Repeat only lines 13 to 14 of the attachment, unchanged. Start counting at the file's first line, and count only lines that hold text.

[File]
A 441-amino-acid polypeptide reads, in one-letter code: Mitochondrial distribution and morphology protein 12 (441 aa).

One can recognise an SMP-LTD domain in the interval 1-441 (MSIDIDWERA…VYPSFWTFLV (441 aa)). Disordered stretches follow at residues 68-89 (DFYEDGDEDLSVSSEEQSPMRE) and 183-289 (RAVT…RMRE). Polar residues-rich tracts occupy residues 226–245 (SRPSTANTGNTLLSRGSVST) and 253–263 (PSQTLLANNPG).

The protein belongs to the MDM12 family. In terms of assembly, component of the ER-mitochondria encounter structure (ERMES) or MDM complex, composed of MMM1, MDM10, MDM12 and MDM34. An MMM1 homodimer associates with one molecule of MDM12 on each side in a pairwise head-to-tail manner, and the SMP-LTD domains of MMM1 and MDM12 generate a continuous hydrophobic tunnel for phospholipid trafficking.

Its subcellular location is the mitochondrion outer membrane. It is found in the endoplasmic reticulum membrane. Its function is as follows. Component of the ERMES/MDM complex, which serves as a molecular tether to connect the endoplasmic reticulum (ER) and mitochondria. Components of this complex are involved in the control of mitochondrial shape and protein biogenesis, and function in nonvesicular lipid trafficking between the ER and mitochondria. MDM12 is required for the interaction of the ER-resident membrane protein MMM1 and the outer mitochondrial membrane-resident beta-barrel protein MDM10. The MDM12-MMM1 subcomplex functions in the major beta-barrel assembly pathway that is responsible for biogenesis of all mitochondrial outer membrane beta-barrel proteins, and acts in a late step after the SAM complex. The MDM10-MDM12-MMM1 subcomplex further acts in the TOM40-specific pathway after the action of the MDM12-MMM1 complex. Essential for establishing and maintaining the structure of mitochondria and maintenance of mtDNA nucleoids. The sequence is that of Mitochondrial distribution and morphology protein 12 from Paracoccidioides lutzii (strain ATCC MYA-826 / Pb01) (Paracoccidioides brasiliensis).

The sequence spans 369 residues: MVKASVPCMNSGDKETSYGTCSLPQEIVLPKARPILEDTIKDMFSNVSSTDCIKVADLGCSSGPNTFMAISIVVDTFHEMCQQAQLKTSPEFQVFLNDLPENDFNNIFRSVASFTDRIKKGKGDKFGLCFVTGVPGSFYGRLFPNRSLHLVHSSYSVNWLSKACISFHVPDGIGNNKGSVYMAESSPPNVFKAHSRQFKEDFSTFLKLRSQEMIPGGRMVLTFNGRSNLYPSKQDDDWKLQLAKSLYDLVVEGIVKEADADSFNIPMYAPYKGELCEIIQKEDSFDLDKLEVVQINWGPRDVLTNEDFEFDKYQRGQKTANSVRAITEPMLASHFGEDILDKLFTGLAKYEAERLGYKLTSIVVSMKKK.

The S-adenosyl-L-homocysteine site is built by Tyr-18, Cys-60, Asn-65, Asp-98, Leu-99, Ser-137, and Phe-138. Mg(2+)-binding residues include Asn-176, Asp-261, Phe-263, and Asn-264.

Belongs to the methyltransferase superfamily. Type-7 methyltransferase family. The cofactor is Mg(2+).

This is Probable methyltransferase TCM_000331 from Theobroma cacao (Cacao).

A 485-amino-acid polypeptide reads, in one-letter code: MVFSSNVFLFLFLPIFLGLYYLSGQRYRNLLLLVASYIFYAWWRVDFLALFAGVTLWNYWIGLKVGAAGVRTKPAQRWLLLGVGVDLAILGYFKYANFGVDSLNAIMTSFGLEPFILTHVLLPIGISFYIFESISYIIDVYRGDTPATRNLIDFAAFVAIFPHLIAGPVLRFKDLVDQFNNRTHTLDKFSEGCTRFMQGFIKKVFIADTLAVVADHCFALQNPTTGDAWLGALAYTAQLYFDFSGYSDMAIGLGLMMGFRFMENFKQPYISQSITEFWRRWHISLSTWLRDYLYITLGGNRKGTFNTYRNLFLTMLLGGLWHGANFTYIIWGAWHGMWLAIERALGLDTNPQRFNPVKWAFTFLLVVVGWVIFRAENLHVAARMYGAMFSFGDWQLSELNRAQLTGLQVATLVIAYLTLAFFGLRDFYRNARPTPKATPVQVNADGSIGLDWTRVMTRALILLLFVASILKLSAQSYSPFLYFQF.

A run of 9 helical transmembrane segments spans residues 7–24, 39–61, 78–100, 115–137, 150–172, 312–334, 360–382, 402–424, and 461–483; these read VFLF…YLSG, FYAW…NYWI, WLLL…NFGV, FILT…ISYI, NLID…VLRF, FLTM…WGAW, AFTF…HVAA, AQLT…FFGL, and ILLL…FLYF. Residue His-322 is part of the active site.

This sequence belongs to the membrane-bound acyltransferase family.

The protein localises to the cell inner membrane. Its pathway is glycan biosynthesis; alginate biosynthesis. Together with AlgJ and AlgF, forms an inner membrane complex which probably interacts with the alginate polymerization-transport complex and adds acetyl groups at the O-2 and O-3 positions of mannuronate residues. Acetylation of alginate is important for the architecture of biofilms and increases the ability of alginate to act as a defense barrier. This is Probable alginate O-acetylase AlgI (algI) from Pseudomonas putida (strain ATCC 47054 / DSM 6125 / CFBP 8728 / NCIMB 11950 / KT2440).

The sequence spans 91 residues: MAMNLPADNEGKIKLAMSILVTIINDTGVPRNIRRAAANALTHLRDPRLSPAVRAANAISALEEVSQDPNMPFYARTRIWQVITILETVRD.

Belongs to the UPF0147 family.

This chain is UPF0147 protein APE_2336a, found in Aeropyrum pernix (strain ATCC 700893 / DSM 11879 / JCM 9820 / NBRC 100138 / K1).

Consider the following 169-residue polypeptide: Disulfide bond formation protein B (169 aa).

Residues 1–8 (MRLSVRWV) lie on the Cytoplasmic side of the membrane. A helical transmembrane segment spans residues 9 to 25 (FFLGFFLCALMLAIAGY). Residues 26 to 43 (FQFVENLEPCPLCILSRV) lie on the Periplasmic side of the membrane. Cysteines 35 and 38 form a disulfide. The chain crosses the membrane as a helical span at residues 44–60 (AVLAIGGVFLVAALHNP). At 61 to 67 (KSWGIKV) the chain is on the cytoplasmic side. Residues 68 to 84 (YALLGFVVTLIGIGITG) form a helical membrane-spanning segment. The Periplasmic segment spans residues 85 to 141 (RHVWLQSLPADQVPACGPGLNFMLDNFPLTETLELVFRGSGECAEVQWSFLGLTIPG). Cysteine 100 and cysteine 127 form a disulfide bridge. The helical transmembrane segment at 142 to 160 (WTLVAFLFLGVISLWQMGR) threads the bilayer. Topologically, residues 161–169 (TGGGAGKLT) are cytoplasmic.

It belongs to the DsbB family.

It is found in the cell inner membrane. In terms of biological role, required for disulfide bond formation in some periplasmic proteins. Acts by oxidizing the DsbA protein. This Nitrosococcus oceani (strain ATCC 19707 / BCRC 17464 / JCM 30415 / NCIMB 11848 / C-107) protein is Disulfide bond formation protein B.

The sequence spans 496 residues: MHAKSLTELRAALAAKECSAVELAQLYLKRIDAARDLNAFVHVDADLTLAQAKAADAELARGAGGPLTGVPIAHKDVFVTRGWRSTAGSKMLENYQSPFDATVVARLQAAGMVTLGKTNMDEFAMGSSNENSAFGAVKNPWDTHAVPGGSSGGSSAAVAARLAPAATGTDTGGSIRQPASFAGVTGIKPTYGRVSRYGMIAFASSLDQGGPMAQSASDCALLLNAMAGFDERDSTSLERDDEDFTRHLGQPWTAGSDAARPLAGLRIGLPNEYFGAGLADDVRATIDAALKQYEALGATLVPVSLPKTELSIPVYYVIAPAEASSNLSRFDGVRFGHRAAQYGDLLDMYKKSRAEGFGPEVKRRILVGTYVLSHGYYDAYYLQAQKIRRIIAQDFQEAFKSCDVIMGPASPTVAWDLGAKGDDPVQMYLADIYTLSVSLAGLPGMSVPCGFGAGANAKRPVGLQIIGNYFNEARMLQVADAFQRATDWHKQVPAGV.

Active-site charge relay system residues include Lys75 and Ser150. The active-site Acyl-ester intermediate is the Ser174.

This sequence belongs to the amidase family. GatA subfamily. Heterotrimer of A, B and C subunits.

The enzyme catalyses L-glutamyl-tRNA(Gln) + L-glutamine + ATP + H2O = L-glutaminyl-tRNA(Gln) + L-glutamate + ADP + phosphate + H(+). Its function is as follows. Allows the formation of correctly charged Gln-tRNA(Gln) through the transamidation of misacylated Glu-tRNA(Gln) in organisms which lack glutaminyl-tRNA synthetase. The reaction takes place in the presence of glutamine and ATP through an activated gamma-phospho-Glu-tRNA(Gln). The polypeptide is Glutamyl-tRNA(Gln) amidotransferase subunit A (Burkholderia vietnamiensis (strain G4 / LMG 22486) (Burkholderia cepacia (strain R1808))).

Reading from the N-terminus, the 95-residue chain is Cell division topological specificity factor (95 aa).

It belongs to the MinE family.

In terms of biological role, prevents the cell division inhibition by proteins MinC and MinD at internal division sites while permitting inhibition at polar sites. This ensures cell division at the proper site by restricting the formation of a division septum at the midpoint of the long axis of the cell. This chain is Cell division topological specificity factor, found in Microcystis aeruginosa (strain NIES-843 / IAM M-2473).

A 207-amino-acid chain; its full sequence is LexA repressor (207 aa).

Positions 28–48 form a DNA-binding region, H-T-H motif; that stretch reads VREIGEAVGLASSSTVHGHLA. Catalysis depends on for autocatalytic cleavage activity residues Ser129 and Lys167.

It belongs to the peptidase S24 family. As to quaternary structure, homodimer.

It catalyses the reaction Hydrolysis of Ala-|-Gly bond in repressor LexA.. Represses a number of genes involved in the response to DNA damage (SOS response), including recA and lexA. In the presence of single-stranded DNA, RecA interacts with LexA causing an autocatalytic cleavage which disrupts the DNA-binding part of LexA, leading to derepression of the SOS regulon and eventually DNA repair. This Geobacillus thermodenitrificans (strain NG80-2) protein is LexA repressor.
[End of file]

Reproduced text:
The sequence spans 91 residues: MAMNLPADNEGKIKLAMSILVTIINDTGVPRNIRRAAANALTHLRDPRLSPAVRAANAISALEEVSQDPNMPFYARTRIWQVITILETVRD.

Belongs to the UPF0147 family.